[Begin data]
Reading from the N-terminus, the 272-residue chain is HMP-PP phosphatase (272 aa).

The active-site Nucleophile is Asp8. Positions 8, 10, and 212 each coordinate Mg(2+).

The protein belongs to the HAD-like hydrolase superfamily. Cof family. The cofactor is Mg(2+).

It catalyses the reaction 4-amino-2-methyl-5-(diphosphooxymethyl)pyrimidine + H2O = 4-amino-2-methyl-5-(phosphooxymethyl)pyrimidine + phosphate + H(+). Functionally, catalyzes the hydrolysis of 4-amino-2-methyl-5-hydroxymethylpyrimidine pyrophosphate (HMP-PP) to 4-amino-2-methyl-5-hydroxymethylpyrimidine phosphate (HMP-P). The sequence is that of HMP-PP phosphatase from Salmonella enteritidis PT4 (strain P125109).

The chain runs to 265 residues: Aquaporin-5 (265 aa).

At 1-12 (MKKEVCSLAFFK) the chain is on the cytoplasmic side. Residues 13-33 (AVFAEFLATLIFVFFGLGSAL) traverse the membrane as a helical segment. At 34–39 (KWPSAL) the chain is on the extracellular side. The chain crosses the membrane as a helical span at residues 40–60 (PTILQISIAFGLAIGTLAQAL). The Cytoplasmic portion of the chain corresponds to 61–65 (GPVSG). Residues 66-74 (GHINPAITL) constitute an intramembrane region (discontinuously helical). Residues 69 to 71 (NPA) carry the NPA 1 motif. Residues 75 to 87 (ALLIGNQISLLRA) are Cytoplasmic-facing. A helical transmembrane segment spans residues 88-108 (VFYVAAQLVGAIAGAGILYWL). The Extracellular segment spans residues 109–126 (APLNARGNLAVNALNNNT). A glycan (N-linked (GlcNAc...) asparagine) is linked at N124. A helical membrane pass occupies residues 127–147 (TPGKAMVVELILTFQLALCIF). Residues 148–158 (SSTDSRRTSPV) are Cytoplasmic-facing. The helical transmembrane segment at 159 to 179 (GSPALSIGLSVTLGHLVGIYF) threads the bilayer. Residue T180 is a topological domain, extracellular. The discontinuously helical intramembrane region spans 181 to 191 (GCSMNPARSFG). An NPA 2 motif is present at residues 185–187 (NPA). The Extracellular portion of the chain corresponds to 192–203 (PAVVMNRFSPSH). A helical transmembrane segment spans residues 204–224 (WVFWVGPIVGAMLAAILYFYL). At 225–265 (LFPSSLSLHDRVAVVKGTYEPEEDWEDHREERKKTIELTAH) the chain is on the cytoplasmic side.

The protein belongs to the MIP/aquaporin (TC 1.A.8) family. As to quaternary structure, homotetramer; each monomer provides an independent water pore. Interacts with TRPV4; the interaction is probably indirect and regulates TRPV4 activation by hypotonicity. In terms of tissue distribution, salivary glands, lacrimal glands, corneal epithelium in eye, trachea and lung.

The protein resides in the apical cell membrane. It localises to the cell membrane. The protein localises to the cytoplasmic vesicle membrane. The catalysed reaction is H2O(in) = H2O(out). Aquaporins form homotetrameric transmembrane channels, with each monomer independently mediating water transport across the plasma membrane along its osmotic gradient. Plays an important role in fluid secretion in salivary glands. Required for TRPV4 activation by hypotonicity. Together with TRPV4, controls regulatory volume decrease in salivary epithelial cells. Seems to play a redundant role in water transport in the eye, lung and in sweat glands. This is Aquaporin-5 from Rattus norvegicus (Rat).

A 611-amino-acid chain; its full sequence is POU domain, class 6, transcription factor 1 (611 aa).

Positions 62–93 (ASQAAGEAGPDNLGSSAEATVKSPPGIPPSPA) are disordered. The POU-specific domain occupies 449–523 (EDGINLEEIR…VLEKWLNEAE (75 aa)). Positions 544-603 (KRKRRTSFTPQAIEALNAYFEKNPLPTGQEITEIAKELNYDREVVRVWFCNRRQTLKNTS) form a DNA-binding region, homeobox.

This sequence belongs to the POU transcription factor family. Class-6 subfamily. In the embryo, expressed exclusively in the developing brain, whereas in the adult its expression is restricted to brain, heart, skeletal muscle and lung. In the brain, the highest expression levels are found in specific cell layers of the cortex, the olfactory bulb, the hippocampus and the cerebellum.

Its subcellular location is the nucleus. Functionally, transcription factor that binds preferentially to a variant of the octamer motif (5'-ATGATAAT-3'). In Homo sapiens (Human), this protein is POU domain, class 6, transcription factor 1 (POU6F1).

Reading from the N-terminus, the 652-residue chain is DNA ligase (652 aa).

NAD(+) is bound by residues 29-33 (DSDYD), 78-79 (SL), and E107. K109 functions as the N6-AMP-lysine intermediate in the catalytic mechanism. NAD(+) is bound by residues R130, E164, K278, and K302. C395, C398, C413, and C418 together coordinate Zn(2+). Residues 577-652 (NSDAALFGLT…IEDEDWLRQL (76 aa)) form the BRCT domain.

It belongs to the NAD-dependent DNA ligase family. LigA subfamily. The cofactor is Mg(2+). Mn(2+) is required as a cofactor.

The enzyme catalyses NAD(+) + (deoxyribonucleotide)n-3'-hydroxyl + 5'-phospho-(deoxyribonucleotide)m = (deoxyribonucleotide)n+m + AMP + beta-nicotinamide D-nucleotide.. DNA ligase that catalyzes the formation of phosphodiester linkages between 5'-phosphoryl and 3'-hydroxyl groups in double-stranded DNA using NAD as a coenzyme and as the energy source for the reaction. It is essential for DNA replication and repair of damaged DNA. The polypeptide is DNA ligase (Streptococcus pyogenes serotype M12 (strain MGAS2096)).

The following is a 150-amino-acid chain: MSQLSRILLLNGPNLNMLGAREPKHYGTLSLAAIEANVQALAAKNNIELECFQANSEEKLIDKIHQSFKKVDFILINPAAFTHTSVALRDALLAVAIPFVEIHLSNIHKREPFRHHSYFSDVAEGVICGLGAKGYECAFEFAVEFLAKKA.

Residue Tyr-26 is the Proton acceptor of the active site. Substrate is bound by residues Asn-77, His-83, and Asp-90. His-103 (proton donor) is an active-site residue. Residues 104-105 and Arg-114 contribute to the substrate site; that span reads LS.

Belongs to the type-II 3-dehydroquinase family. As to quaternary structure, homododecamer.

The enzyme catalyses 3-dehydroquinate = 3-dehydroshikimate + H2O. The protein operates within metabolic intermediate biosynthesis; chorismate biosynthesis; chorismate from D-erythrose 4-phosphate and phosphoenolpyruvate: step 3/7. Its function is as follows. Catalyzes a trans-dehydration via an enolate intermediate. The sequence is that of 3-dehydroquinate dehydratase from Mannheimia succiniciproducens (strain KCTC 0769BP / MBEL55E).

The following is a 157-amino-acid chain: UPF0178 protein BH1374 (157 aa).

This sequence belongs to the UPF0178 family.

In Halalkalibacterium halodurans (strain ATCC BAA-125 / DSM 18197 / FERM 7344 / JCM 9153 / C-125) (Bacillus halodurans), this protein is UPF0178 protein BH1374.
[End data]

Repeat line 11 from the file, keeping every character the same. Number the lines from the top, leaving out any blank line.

This sequence belongs to the POU transcription factor family. Class-6 subfamily. In the embryo, expressed exclusively in the developing brain, whereas in the adult its expression is restricted to brain, heart, skeletal muscle and lung. In the brain, the highest expression levels are found in specific cell layers of the cortex, the olfactory bulb, the hippocampus and the cerebellum.